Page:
Competing neighbors: light perception and root function

P.E. Gundel, R. Pierik, L. Mommer, L. Ballare

Research output: Contribution to journalArticleAcademicpeer-review

29 Citations (Scopus)

Abstract

Plant responses to competition have often been described as passive consequences of reduced resource availability. However, plants have mechanisms to forage for favorable conditions and anticipate competition scenarios. Despite the progresses made in understanding the role of light signaling in modulating plant–plant interactions, little is known about how plants use and integrate information gathered by their photoreceptors aboveground to regulate performance belowground. Given that the phytochrome family of photoreceptors plays a key role in the acquisition of information about the proximity of neighbors and canopy cover, it is tempting to speculate that changes in the red:far-red (R:FR) ratio perceived by aboveground plant parts have important implications shaping plant behavior belowground. Exploring data from published experiments, we assess the neglected role of light signaling in the control of root function. The available evidence indicates that plant exposure to low R:FR ratios affects root growth and morphology, root exudate profiles, and interactions with beneficial soil microorganisms. Although dependent on species identity, signals perceived aboveground are likely to affect root-to-root interactions. Root systems could also be guided to deploy new growth predominantly in open areas by light signals perceived by the shoots. Studying interactions between above- and belowground plant–plant signaling is expected to improve our understanding of the mechanisms of plant competition.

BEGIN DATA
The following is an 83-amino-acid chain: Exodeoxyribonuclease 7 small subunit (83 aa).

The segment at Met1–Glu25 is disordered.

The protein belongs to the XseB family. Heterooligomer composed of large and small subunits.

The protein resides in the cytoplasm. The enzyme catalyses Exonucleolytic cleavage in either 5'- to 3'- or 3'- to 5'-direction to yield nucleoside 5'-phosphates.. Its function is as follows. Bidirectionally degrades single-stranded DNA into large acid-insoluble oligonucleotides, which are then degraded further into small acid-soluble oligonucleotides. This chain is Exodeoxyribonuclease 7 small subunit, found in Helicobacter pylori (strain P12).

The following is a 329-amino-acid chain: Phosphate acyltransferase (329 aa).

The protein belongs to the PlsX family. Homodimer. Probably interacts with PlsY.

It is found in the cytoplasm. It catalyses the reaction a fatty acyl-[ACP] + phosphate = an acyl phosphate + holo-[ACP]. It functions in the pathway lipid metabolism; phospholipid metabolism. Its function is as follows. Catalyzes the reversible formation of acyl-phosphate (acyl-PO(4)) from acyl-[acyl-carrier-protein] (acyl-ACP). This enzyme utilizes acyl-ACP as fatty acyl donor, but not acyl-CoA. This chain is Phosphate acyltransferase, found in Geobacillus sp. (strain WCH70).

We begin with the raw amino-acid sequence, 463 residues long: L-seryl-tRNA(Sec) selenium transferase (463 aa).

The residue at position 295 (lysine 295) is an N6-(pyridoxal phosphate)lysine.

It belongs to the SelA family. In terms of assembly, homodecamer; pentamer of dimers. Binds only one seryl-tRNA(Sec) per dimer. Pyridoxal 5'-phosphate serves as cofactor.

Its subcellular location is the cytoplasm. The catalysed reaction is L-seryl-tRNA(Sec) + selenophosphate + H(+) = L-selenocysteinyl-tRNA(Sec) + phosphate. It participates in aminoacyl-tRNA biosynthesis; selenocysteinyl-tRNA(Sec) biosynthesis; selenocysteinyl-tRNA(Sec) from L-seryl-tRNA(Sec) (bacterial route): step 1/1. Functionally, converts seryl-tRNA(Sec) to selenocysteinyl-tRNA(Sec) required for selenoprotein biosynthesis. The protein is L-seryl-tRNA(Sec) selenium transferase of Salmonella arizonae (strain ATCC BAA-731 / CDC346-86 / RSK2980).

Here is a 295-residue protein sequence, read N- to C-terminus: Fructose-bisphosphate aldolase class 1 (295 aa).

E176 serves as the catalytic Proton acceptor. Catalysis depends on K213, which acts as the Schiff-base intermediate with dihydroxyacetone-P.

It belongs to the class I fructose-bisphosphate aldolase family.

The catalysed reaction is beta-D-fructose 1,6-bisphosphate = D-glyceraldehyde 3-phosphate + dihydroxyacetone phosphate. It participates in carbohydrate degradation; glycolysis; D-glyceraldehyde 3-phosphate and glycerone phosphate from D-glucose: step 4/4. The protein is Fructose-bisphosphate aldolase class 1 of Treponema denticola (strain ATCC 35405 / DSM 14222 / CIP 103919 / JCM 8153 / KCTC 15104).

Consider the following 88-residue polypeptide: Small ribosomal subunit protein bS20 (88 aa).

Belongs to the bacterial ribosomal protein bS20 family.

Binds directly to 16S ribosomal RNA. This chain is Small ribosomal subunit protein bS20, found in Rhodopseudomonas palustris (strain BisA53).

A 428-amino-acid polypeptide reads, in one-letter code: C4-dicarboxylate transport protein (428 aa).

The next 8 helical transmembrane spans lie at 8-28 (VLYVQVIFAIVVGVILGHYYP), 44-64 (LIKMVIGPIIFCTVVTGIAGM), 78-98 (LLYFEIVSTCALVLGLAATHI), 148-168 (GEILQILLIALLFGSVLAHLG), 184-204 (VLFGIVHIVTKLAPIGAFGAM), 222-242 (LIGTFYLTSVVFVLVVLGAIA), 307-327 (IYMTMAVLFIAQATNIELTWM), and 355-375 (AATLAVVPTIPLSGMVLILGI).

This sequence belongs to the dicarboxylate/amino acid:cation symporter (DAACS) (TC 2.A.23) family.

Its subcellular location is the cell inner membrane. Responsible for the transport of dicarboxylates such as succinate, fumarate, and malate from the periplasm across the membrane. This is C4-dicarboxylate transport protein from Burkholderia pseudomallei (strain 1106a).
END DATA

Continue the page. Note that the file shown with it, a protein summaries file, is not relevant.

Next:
Original languageEnglish
Pages (from-to)1-10
JournalOecologia
Volume176
Issue number1
DOIs
Publication statusPublished - 2014

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Keywords

  • far-red light
  • self/non-self discrimination
  • shade-avoidance responses
  • below-ground competition
  • scots pine-seedlings
  • blue-light
  • arabidopsis-thaliana
  • kin recognition
  • regulated gravitropism
  • environmental-control

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